Consumers know that we live in a world that’s subject to change.
Take home repairs for example. Everyone who owns a home understands that one repair often and unfortunately leads to another. You get your furnace serviced for $75 and find that a $500 part needs to be replaced.
The hassles of bids, estimates and surprise expenses led me to put off roof repairs for too long. But when the roof started leaking at the slightest California drizzle, I found the highest rated roofer in my area online, got an estimate for repairs, and gave the go-ahead for the work.
About 30 minutes into the job, I got a call from the professional roofer—the wood beneath the shingles was ruined. It would add $1,200 to the repairs. When I asked why that cost wasn’t included in the initial estimate, I was politely reminded that I had been warned about the possibility of additional costs.
And when I asked why the price was so high, what I got was modern, high-quality customer service: on-the-spot pictures of the rotten decking, an email with the price breakdown, a follow-up phone call to if I had any billing questions, and pictures of progress as the repairs went on. Actual pictures! In the end, I was completely comfortable paying a higher fee because I understood the real value of the service. Best of all, I was kept informed throughout the whole episode as I bounced from airport to rental car.
So, if a local roofer with a handful of employees can offer omni-channel customer service and high-level billing support, why can’t a multimillion-dollar hospital with teams of representatives do the same?
That’s exactly what patients ask themselves as they shake their heads in frustration. They don’t care about the complexity of medical claims. In fact, 61% of patients find themselves surprised by out-of-pocket expenses in large part because they were never told that pre-service estimates aren’t 100% accurate or didn’t get an estimate in the first place.
In contrast to the customer billing support I was offered, consider if I had only received a roofing bill in the mail that was $1,200 higher than the original estimate 90 days after they did the job. I would have assumed that I was being ripped off, disputed the charges, and most likely left negative reviews online so others could avoid a similar experience.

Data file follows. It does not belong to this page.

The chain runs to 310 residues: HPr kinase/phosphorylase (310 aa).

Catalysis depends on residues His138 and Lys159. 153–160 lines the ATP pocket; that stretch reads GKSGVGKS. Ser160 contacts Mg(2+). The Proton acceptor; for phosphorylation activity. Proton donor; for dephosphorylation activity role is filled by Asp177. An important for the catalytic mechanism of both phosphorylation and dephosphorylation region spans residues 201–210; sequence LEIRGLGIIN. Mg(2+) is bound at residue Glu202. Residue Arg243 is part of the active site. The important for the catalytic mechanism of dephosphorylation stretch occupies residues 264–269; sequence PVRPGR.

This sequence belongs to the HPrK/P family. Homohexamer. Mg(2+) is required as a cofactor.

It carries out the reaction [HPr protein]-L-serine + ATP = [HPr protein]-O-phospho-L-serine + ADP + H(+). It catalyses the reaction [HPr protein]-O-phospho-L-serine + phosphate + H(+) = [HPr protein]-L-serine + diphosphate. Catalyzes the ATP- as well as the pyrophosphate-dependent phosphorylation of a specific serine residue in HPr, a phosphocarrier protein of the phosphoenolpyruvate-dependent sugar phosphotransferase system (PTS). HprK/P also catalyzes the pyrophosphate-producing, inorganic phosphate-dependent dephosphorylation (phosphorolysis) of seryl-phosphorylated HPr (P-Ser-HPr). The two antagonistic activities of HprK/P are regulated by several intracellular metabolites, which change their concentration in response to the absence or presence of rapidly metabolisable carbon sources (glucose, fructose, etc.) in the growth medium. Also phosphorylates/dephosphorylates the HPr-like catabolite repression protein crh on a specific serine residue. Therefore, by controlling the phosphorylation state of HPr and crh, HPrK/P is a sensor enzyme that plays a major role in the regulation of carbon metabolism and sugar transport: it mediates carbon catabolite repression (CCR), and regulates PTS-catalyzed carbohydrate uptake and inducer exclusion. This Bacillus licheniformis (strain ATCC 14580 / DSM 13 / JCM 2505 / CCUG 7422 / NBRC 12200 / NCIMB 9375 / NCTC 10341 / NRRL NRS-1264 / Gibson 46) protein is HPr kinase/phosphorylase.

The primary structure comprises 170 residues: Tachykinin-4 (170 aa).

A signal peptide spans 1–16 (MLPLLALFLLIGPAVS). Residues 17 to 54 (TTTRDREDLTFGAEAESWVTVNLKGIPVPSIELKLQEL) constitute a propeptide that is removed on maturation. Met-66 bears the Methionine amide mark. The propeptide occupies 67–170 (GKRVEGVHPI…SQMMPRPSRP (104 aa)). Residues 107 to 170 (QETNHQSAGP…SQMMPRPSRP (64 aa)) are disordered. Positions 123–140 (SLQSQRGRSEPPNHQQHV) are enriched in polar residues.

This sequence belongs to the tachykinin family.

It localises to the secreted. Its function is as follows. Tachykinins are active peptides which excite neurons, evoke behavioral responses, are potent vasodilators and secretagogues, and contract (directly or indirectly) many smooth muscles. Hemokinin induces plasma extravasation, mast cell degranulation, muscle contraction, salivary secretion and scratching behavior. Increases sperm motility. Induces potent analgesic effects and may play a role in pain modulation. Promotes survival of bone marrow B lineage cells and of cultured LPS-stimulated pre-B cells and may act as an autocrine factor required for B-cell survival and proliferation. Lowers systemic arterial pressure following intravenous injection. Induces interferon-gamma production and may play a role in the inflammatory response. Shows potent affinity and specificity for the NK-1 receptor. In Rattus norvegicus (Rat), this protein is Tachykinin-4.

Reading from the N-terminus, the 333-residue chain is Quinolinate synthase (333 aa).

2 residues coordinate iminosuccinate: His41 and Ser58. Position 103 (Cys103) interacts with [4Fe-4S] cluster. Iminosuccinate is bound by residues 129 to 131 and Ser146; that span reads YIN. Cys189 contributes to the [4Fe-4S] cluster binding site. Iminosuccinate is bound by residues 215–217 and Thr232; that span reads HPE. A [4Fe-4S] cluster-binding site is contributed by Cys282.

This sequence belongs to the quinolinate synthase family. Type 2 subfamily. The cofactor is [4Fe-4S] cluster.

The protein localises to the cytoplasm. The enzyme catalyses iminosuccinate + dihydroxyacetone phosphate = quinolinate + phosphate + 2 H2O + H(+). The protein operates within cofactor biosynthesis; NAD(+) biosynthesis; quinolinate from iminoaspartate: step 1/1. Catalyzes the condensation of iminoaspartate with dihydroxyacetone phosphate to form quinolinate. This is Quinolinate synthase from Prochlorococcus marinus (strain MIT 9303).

It’s no different when a patient receives an unanticipated escalated medical bill—which is so often the case. They become suspicious of the additional charges, question their own financial liability, and delay payment or refuse to pay altogether. Even if the patient is happy with their medical care and would willingly accept additional fees, they may simply assume that their insurer or provider has made an error.
Proactive outreach to explain balance changes does more than prove to the patient that they are valued and respected—it clarifies the quality of the care received, expedites payment, and inspires customer loyalty. As 57% of patients say they received medical bills that were confusing, billing simplicity is a worthwhile goal for every hospital. Utilizing the patient’s preferred methods of communication makes the process easier and far more patient-centered. As with every other industry, consumers want to interact with businesses the way they prefer! Text, email, phone, etc.
From the ease of online shopping to service-oriented local businesses, patients have far higher expectations for customer service than the average hospital gives. As patient payments become more and more critical to the revenue cycle, smart health systems will adapt and prosper. Those who don’t—won’t.
TransUnion Healthcare Survey Finds Cost Transparency is a Top Priority for Patients, http://www.transunioninsights.com/healthcarecostsurvey.
2014 Harris Poll survey of 2,016 American adults, conducted on behalf of NerdWallet Health, https://www.nerdwallet.com/blog/health/managing-medical-bills/medical-bills-debt-crisis